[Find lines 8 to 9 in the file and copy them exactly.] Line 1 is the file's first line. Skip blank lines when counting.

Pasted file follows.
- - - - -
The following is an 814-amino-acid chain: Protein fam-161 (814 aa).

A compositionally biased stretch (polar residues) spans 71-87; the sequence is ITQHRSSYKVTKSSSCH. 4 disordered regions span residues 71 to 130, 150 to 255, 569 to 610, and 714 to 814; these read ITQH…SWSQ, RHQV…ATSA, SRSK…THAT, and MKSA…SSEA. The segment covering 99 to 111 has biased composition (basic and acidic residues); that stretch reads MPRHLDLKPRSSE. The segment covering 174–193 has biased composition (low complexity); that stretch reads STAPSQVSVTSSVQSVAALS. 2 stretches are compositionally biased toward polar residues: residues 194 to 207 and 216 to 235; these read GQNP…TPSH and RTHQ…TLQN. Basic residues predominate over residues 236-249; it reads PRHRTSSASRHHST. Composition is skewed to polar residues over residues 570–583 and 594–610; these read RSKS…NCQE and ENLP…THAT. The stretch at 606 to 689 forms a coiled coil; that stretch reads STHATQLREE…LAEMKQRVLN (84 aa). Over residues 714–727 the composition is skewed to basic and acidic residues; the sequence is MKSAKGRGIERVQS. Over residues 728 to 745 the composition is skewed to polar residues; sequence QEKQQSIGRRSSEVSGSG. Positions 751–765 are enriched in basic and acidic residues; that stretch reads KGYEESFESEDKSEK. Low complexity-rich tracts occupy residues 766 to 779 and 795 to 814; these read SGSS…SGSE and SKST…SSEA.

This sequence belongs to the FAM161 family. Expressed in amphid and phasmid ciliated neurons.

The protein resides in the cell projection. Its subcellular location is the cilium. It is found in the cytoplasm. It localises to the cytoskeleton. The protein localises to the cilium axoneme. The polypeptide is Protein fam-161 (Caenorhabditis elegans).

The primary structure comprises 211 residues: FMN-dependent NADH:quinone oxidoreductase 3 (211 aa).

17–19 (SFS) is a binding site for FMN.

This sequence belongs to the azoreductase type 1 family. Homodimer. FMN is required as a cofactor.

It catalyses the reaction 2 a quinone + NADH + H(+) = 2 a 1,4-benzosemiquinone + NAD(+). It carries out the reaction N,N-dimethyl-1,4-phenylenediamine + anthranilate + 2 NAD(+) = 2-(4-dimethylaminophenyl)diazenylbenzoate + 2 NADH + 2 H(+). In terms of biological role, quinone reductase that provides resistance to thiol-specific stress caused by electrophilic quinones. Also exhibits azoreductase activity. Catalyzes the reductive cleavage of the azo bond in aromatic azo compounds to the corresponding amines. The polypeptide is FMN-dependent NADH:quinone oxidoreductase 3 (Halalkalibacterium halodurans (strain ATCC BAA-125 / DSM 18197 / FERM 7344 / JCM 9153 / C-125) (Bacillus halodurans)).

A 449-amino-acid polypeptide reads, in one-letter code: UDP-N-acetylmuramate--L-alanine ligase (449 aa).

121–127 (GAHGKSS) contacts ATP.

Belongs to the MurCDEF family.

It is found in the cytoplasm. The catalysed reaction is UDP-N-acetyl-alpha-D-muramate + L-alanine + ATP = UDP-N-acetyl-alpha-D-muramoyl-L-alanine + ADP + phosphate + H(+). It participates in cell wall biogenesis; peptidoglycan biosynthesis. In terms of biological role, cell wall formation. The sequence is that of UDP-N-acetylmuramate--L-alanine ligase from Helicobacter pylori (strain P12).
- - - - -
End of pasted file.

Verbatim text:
It catalyses the reaction 2 a quinone + NADH + H(+) = 2 a 1,4-benzosemiquinone + NAD(+). It carries out the reaction N,N-dimethyl-1,4-phenylenediamine + anthranilate + 2 NAD(+) = 2-(4-dimethylaminophenyl)diazenylbenzoate + 2 NADH + 2 H(+). In terms of biological role, quinone reductase that provides resistance to thiol-specific stress caused by electrophilic quinones. Also exhibits azoreductase activity. Catalyzes the reductive cleavage of the azo bond in aromatic azo compounds to the corresponding amines. The polypeptide is FMN-dependent NADH:quinone oxidoreductase 3 (Halalkalibacterium halodurans (strain ATCC BAA-125 / DSM 18197 / FERM 7344 / JCM 9153 / C-125) (Bacillus halodurans)).

A 449-amino-acid polypeptide reads, in one-letter code: UDP-N-acetylmuramate--L-alanine ligase (449 aa).